“I kind of struggled with the transition,” Harry said. “In the summer, I didn’t even want to be here. Just thinking about it, being so far from home at such a young age, I found it really difficult.”
Nearly 8,000 miles away from home at just the age of 18, the transition to a new culture would be difficult for anyone. The only thing that made things easier for Harry was having his brother by his side.
“It wasn’t quite what I expected, but now this is a place I call home,” Harry said.
When Charlie discovered Harry was coming to Kansas, he was excited, not only because his younger brother was coming to play with him, but Harry was the perfect fit for the team.
“Coach Bremel has always taught us, it’s what is on your chest, your playing for Kansas,” Charlie said. “So as soon as Harry committed to come here, I knew he would be a really good fit to our team.”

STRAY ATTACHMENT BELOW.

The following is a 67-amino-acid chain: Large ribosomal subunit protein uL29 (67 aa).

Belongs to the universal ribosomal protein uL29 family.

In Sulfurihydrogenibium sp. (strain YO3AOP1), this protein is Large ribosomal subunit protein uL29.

Harry did not start his freshman year the way Charlie did — in fact, Harry didn’t compete in a single event during the fall. While Charlie continued to grow and be a leader on the team, his younger brother Harry seemed to struggle.
But as the spring semester came around, Harry was given an opportunity to play at the Wyoming Desert Intercollegiate. The freshman went on to finish tied for 11th, shooting 3-under in his final round to bolster his final ranking. In addition, Kansas went on to win the entire tournament by 21 strokes.
In his first college event, Harry exceeded expectations and looked to shake off the uneasiness of his transition to the U.S.
The team celebrated, but their celebration was different than what most would expect.
“Walking off the second green, I was waiting for my teammate [Daniel] Hudson and he goes, ‘How’d we do?’” Harry said.